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7. The Senegal River

Saint-Louis is completely crossed by the Senegal River which, from the border with Mauritius, reaches the town, dividing it into two parts. Another interesting excursion that locals will offer you is a boat trip on the Senegal River. On the banks of the river you can admire the small African villages and expanses of dense vegetation. A boat tour usually costs about 15 euros.

8. Le Came

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8. Le Came

Visiting African countries also means learning about fashion different from Western fashion. Le Came is the right place to experience Senegalese culture in terms of clothing. Here you will find an exhibition of clothes and fabrics in eccentric colors, each with its own description and explanation of the manufacturing process. Le Came is located in the central area of the city and can be reached on foot or by cab. Opening hours are Thursday, Friday and Saturday, from 10:30 to 13:30 and 15:00 to 17:30. Entrance is free.

9. Village of artisans

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9. Arts and Crafts Village

African Artisans Village is the best opportunity for tourists to find a variety of souvenirs and gifts of excellent quality. Jewelry, clothing, wooden figurines, leather accessories and more, are made exclusively by hand from local raw materials. The only thing is that the prices for tourists are high, but you can bargain. The village is located to the north of the city, it takes just 5 minutes by cab to get there. Village of Artisans is open from 8:00 to 19:00. Admission is free .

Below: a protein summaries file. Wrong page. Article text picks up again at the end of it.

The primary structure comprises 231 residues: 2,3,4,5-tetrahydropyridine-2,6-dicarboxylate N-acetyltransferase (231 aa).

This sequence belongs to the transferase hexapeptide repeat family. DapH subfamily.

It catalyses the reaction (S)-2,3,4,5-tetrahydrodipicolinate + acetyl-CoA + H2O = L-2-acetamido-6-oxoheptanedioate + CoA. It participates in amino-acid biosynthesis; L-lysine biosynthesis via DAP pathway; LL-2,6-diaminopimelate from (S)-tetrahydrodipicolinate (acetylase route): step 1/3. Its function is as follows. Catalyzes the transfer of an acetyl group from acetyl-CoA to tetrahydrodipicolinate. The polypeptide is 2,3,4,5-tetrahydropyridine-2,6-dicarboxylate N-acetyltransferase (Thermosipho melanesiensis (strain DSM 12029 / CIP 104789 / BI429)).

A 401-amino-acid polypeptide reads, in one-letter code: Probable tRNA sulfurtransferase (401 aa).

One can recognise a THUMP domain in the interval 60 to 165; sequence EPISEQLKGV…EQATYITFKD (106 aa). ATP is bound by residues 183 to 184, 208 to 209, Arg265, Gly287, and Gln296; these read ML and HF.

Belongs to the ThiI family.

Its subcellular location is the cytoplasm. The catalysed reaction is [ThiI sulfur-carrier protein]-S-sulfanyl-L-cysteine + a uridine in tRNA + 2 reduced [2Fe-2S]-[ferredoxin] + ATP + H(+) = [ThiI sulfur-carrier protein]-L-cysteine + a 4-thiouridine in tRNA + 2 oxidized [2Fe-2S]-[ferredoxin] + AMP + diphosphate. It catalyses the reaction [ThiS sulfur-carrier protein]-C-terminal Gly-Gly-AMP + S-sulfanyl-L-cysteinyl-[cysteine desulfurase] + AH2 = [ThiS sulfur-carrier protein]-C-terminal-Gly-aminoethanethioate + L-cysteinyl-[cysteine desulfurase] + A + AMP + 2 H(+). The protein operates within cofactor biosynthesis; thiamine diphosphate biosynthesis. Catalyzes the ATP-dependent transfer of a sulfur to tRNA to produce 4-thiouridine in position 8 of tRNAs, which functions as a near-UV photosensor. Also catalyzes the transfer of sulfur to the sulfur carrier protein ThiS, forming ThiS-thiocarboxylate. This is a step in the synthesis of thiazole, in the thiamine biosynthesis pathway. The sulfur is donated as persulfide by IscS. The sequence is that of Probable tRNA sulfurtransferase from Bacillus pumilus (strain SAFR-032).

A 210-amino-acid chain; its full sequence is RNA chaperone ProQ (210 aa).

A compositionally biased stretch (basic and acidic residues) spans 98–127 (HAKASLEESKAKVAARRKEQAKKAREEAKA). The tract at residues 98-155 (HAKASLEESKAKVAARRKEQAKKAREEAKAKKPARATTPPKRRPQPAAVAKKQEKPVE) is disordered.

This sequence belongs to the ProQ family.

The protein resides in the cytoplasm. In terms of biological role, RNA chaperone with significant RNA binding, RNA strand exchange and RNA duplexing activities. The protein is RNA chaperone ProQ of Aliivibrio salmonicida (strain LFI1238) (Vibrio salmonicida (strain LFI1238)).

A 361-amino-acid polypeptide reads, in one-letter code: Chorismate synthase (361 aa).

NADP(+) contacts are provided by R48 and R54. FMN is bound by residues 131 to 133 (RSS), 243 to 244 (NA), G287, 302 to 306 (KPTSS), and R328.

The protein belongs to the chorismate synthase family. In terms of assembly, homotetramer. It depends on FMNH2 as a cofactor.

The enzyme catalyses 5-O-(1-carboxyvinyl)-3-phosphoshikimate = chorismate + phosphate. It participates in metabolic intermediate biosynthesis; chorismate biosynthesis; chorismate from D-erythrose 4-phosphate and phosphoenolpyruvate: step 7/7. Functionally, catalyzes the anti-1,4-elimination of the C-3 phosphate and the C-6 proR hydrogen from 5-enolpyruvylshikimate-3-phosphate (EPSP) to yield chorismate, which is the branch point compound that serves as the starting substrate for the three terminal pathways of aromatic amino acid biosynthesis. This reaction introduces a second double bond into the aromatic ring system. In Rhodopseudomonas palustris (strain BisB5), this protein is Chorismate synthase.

10. Art Gallery

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10. Art Gallery

This gallery is a branch of the Dakar Art Gallery with beautiful antiques. Inside you’ll see furniture and paintings in bronze, wood and metal, hand carved and polished. You will be spellbound. The Art Gallery is located on the southwest side of Sindon Island near the Fiderb Bridge. Opening hours are from 8:00 to 18:00. Admission is free.

11. general tips

There are two ways to get to Saint-Louis: a domestic flight from Dakar to Saint-Louis airport or a bus (cab) from Dakar, which takes about 5 hours. Cabs are the best way to get around and are very easy to find. Lodging and restaurants in St. Louis are usually inexpensive. But if they are run by Europeans, the prices will be higher. As for safety, St. Louis is a very quiet city. The only thing you may not like is that you will often be stopped on the street to sell something.

10 places to visit in St. Louis in Senegal, Africa

After crossing the border into Senegal, everything changed, and somehow rapidly. Cars appeared on the roads, capital buildings in the settlements and stores with glass windows, from which we got a little tired :))

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It’s less than 100 km from the border to St. Louis, so we may even have time to see the city today.

It seemed to be a neighboring country, but already such a contrast. From the border, we had a good road with signs and markings. There was much less litter on the roadsides, the wind finally died down, the desert was replaced by greenery and we even saw a monkey once!

For some reason I immediately had the feeling that we finally made it to the real Africa!

St. Louis is the former capital of Senegal, the city consists of three parts: the Continent, the Island and the Berber. We got to the hotel quickly, strangely enough, but there wasn’t even any traffic. Drivers turn on their turn signals and are quite polite on the road

Our hotel was on the island side. We parked our bikes in front of the entrance and covered them with covers.